In 1917, Sullivan was convicted of rape in the second degree of a 14-year-old girl. He spent 9 months in prison, during which time his studio went on hiatus.
Sullivan carried a strong bias against African Americans, which his employees found as detestable as his pedophilia and alcoholism. According to Rudy Zamora, when he and Eddie Salter tested for positions at the Sullivan studio, they were bested by a young African American boy. Zamora recalled that animator Dana Parker "took the black boy [aside] and told him that they’ll call him when they needed him, [as they were] not hiring anyone that day. But they kept Eddie and I. That was lousy. Then they would have hired this black guy and myself. Ed was third." When Zamora complained about this to Parker, he was told, "The old man (Sullivan) didn’t want any black guys." 
- Felix The Cat (Disputed)
- Great Idea Jerry
- Old Pop Perkins
- Johnny Boston Beans
- Obliging Oliver
By the early 1930s, Sullivan's alcoholism had completely consumed him. According to artist George Cannata, Sulivan would often fire employees in a drunken haze, not remembering the next day, when they would return to work as if nothing had happened. According to Shamus Culhane, Sullivan artist Al Eugster recalled that Sullivan was "[t]he most consistent man in the business—consistent in that he was never sober". According to Otto Messmer, Sullivan drank all day long and was never in a sound enough state of mind to contribute creatively to the cartoons he produced. In later years, much of Sullivan's staff was interviewed and claimed Messmer deserved all credit for the Felix character's creation and development, arguing that Sullivan was too sick to contribute or even really run the studio.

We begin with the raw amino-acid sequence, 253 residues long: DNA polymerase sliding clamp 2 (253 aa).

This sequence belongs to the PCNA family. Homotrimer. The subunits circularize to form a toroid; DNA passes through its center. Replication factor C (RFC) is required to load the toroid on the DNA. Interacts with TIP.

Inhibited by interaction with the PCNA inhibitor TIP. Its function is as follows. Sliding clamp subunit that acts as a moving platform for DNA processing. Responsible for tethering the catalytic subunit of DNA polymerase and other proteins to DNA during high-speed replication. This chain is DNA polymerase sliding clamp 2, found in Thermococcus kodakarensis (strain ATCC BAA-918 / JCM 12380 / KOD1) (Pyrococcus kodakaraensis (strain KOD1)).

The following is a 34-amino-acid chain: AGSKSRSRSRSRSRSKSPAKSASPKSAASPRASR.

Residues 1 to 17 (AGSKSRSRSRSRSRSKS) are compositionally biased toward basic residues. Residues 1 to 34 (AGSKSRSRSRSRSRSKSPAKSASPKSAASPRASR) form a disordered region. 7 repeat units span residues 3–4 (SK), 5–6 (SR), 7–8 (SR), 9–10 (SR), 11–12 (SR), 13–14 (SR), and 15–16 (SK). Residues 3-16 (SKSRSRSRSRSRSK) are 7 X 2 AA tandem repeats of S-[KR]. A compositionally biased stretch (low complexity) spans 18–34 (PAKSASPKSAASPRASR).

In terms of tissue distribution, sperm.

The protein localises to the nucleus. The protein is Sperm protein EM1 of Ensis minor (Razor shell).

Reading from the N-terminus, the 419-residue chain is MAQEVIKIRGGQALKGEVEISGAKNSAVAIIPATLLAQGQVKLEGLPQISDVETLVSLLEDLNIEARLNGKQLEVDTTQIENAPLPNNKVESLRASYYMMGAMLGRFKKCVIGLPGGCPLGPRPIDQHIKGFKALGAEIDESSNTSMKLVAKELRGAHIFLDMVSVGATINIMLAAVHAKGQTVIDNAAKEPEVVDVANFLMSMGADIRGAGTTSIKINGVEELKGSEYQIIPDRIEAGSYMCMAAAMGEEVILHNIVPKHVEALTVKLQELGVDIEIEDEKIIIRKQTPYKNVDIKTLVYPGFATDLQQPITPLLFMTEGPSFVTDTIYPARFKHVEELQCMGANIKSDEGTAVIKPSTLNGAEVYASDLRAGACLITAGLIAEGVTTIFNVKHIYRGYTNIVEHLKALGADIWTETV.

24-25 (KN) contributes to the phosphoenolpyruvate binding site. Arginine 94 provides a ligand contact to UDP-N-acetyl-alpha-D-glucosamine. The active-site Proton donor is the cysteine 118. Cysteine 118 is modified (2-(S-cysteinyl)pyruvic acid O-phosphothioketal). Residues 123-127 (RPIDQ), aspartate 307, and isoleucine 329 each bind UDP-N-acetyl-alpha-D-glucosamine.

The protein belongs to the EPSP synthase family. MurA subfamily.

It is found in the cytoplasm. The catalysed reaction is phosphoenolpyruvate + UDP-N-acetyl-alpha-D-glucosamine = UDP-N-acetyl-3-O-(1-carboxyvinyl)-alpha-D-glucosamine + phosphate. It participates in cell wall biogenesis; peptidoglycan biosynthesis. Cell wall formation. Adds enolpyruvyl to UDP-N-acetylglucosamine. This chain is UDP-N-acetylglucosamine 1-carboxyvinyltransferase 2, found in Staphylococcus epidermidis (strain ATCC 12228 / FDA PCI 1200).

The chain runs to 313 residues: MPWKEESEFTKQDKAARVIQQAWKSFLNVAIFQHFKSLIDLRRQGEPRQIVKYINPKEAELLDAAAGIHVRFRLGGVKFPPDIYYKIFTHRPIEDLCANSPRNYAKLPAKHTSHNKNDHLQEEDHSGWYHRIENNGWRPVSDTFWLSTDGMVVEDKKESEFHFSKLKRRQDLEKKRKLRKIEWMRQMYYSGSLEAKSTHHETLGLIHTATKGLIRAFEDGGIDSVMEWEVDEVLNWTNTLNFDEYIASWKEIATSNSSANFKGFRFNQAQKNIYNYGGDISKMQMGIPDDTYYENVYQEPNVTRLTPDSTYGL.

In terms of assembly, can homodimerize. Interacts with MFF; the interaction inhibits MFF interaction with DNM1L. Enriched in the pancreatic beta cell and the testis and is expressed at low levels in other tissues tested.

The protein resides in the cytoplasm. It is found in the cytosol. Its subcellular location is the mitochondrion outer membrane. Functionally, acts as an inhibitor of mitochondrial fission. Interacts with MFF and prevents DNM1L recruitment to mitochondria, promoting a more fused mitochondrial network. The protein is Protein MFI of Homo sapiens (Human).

Sullivan died on 15 February 1933 in New York City at age 47  from health problems brought on by alcoholism and pneumonia. (At the time, newspapers attributed his death to only pneumonia). He is buried in Cathedral Cemetery in Scranton, Pennsylvania.
- Young, John. "Sullivan, Patrick Peter (Pat) (1885–1933)". Australian Dictionary of Biography. Canberra: Australian National University. Retrieved 24 September 2013.
- Dates per Pat Sullivan at the Lambiek Comiclopedia
- Barrier, Michael (2003). Hollywood Cartoons: American Animation in Its Golden Age. Oxford University Press. ISBN 978-0-19-516729-0.
- Felix the Cat | St. James Encyclopedia of Pop Culture | Find Articles at BNET at findarticles.com
- Jefferson City Post-Tribune (16 February 1933) "Pat Sullivan Dies"
- The Evening Tribune (16 February 1933) "'Felix' Creator Dies"
- Patrick Peter Sullivan at Find a Grave